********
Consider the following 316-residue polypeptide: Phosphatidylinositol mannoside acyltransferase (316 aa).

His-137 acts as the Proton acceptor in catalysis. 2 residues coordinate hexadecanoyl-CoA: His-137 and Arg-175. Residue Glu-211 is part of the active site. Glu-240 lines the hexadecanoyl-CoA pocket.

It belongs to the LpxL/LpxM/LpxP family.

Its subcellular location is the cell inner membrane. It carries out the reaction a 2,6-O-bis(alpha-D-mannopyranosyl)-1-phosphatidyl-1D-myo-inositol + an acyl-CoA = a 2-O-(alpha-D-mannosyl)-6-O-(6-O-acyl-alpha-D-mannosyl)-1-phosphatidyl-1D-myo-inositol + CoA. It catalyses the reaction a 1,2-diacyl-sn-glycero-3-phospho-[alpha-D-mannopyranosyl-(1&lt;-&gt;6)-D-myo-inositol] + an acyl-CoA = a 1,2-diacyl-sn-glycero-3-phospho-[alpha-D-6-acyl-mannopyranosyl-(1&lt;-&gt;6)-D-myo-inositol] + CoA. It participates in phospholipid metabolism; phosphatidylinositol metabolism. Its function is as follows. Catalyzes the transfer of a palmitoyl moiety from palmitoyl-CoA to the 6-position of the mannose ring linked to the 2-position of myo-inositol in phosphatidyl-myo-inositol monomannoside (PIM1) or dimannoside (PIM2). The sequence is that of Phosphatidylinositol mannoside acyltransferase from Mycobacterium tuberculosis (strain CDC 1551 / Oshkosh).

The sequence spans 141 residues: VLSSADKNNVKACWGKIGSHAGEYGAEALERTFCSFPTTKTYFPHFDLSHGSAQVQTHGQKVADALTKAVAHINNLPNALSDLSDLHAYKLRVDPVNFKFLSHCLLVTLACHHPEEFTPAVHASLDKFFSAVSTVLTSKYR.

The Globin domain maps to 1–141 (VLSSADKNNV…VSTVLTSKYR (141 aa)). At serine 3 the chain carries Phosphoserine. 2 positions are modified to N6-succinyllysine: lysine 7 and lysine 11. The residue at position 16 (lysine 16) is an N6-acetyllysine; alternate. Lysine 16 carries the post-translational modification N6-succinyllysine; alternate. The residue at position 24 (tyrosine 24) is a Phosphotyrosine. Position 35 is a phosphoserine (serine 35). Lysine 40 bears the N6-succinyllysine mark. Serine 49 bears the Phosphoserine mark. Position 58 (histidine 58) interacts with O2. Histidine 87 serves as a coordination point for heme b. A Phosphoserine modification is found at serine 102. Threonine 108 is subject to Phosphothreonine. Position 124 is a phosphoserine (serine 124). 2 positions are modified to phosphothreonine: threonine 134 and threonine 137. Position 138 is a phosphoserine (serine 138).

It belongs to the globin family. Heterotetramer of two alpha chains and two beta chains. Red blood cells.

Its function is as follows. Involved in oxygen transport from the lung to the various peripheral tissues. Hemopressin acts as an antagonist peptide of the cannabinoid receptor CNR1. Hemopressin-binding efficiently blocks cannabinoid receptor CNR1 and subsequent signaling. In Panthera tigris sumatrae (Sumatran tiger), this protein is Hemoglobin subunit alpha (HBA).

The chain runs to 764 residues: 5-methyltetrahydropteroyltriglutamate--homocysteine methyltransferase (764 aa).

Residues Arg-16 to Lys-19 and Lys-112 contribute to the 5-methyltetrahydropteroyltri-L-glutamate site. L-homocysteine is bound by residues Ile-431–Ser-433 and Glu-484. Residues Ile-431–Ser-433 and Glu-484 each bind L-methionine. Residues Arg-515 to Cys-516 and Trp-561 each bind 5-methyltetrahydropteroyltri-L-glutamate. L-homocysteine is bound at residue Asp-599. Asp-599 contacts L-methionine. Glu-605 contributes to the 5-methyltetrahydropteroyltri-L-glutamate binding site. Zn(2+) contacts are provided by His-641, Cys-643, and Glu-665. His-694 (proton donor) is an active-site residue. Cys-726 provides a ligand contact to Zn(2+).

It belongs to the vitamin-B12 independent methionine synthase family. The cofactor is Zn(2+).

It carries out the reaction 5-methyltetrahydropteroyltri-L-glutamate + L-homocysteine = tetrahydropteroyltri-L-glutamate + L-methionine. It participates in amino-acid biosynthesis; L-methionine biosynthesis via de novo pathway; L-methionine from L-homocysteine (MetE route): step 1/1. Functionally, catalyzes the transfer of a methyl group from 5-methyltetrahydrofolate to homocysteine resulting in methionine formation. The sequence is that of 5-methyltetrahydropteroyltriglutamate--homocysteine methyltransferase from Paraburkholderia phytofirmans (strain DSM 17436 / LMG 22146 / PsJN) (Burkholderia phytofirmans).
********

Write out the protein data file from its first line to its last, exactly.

Consider the following 316-residue polypeptide: Phosphatidylinositol mannoside acyltransferase (316 aa).

His-137 acts as the Proton acceptor in catalysis. 2 residues coordinate hexadecanoyl-CoA: His-137 and Arg-175. Residue Glu-211 is part of the active site. Glu-240 lines the hexadecanoyl-CoA pocket.

It belongs to the LpxL/LpxM/LpxP family.

Its subcellular location is the cell inner membrane. It carries out the reaction a 2,6-O-bis(alpha-D-mannopyranosyl)-1-phosphatidyl-1D-myo-inositol + an acyl-CoA = a 2-O-(alpha-D-mannosyl)-6-O-(6-O-acyl-alpha-D-mannosyl)-1-phosphatidyl-1D-myo-inositol + CoA. It catalyses the reaction a 1,2-diacyl-sn-glycero-3-phospho-[alpha-D-mannopyranosyl-(1&lt;-&gt;6)-D-myo-inositol] + an acyl-CoA = a 1,2-diacyl-sn-glycero-3-phospho-[alpha-D-6-acyl-mannopyranosyl-(1&lt;-&gt;6)-D-myo-inositol] + CoA. It participates in phospholipid metabolism; phosphatidylinositol metabolism. Its function is as follows. Catalyzes the transfer of a palmitoyl moiety from palmitoyl-CoA to the 6-position of the mannose ring linked to the 2-position of myo-inositol in phosphatidyl-myo-inositol monomannoside (PIM1) or dimannoside (PIM2). The sequence is that of Phosphatidylinositol mannoside acyltransferase from Mycobacterium tuberculosis (strain CDC 1551 / Oshkosh).

The sequence spans 141 residues: VLSSADKNNVKACWGKIGSHAGEYGAEALERTFCSFPTTKTYFPHFDLSHGSAQVQTHGQKVADALTKAVAHINNLPNALSDLSDLHAYKLRVDPVNFKFLSHCLLVTLACHHPEEFTPAVHASLDKFFSAVSTVLTSKYR.

The Globin domain maps to 1–141 (VLSSADKNNV…VSTVLTSKYR (141 aa)). At serine 3 the chain carries Phosphoserine. 2 positions are modified to N6-succinyllysine: lysine 7 and lysine 11. The residue at position 16 (lysine 16) is an N6-acetyllysine; alternate. Lysine 16 carries the post-translational modification N6-succinyllysine; alternate. The residue at position 24 (tyrosine 24) is a Phosphotyrosine. Position 35 is a phosphoserine (serine 35). Lysine 40 bears the N6-succinyllysine mark. Serine 49 bears the Phosphoserine mark. Position 58 (histidine 58) interacts with O2. Histidine 87 serves as a coordination point for heme b. A Phosphoserine modification is found at serine 102. Threonine 108 is subject to Phosphothreonine. Position 124 is a phosphoserine (serine 124). 2 positions are modified to phosphothreonine: threonine 134 and threonine 137. Position 138 is a phosphoserine (serine 138).

It belongs to the globin family. Heterotetramer of two alpha chains and two beta chains. Red blood cells.

Its function is as follows. Involved in oxygen transport from the lung to the various peripheral tissues. Hemopressin acts as an antagonist peptide of the cannabinoid receptor CNR1. Hemopressin-binding efficiently blocks cannabinoid receptor CNR1 and subsequent signaling. In Panthera tigris sumatrae (Sumatran tiger), this protein is Hemoglobin subunit alpha (HBA).

The chain runs to 764 residues: 5-methyltetrahydropteroyltriglutamate--homocysteine methyltransferase (764 aa).

Residues Arg-16 to Lys-19 and Lys-112 contribute to the 5-methyltetrahydropteroyltri-L-glutamate site. L-homocysteine is bound by residues Ile-431–Ser-433 and Glu-484. Residues Ile-431–Ser-433 and Glu-484 each bind L-methionine. Residues Arg-515 to Cys-516 and Trp-561 each bind 5-methyltetrahydropteroyltri-L-glutamate. L-homocysteine is bound at residue Asp-599. Asp-599 contacts L-methionine. Glu-605 contributes to the 5-methyltetrahydropteroyltri-L-glutamate binding site. Zn(2+) contacts are provided by His-641, Cys-643, and Glu-665. His-694 (proton donor) is an active-site residue. Cys-726 provides a ligand contact to Zn(2+).

It belongs to the vitamin-B12 independent methionine synthase family. The cofactor is Zn(2+).

It carries out the reaction 5-methyltetrahydropteroyltri-L-glutamate + L-homocysteine = tetrahydropteroyltri-L-glutamate + L-methionine. It participates in amino-acid biosynthesis; L-methionine biosynthesis via de novo pathway; L-methionine from L-homocysteine (MetE route): step 1/1. Functionally, catalyzes the transfer of a methyl group from 5-methyltetrahydrofolate to homocysteine resulting in methionine formation. The sequence is that of 5-methyltetrahydropteroyltriglutamate--homocysteine methyltransferase from Paraburkholderia phytofirmans (strain DSM 17436 / LMG 22146 / PsJN) (Burkholderia phytofirmans).